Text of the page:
Panama Canal Zone
Kenneth Bancroft Clark was born July 24, 1914, in the Panama Canal Zone. Just five years later in 1919, Clark and his mother emigrated to New York City. He performed well in school academically and eventually landed the opportunity to attend Howard University.
Clark attended Howard University and graduated in 1935. He then went on to Columbia University where he graduated in 1940, earning his Ph.D. in psychology. While completing his graduate studies, he met his future wife, Mamie Phipps. They would later work and make history together.
Shortly after completing school, Clark became the first Black president of the American Psychological Association. He also became the first Black fully tenured professor at the City College of New York. Shortly thereafter, he assisted Gunnar Myrdal in studying America’s racial problem.
The Dolls Test
Once Clark’s wife, Mamie, decided to complete her Ph.D. thesis in the form of a social study, he assisted her. The couple conducted ‘The Dolls Test.’ The test consisted of four dolls (ranging from a dark complexion to a light complexion) being placed before 300 children of all races and complexions. The children were then asked to choose the doll that they preferred. Most of the children chose the lighter dolls as opposed to the darker dolls.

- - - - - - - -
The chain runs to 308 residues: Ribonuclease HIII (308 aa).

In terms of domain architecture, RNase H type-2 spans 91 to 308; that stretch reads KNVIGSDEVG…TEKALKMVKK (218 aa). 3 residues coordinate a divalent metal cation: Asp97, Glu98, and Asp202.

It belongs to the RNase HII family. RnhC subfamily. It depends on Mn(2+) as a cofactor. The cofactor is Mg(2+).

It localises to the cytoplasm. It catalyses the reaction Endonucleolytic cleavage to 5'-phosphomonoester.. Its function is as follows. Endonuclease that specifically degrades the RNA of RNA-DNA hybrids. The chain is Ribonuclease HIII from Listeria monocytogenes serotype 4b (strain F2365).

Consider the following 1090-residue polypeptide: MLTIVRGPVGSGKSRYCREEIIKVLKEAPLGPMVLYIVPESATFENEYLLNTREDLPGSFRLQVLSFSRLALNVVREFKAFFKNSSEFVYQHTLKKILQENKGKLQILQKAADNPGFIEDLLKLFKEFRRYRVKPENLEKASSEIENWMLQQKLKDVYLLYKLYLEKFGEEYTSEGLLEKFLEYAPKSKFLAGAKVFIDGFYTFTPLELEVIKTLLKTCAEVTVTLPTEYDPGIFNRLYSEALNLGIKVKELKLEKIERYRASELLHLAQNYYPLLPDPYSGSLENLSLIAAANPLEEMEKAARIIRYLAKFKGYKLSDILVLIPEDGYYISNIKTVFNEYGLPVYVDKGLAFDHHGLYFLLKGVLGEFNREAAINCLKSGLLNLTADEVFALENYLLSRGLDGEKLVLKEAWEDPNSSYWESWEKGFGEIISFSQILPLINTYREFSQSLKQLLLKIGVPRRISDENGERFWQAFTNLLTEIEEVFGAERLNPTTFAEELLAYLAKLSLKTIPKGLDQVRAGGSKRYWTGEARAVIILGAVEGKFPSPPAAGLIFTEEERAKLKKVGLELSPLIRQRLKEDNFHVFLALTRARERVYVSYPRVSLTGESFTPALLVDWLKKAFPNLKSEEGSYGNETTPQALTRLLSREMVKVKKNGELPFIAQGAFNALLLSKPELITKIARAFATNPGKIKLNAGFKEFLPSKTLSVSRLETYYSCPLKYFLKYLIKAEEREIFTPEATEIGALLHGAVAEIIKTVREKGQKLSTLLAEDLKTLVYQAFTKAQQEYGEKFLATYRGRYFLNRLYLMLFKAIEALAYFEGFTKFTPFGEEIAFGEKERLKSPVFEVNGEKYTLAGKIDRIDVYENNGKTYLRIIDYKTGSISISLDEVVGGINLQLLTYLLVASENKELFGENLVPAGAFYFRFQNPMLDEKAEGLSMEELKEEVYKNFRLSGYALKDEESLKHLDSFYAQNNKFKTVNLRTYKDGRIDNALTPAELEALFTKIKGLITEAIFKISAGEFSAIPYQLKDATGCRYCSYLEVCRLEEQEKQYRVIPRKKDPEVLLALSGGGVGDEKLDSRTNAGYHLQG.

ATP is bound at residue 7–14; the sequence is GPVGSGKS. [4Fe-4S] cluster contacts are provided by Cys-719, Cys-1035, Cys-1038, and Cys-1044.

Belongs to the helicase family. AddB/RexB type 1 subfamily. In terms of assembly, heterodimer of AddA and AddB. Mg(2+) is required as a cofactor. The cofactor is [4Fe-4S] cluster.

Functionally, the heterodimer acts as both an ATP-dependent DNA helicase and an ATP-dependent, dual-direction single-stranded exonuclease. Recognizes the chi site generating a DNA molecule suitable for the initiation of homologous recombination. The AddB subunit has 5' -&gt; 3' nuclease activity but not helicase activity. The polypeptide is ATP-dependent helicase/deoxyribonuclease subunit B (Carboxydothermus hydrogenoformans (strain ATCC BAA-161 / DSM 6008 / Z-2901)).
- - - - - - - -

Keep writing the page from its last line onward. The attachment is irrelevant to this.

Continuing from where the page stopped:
The results of this test enabled the Clarks to determine that racism, segregation, and discrimination contributed to low self-esteem in Black children. Their test results were ultimately used as evidence during the 1954 landmark Supreme Court case, Brown v. Board of Education, which overturned segregation in the American education system.
Clark assisted his wife with another endeavor. In 1946, the Clarks founded the Northside Center for Child Development, working with children living in impoverished conditions. In 1950, Clark published a report based on ‘The Dolls Test’ that explained the debilitating results of exposure to racial segregation among Black youth. His publication was cited during the court hearings for the Brown v. Board of Education court case.
Alongside his wife, Clark co-founded Harlem Youth Opportunities Unlimited (HARYOU). He served as a consultant for various companies and was named the first Black member of the New York State Board of Regents in 1966. Three years after his wife died, he founded Kenneth B. Clark & Associates in 1986 which was a consulting firm, providing aid with race-related issues.
Clark published a number of books that focused on the condition of Black people in America. One of his most notable books is ‘Dark Ghetto’ (1965). Kenneth Bancroft Clark died May 1, 2005. He was 70 years old.
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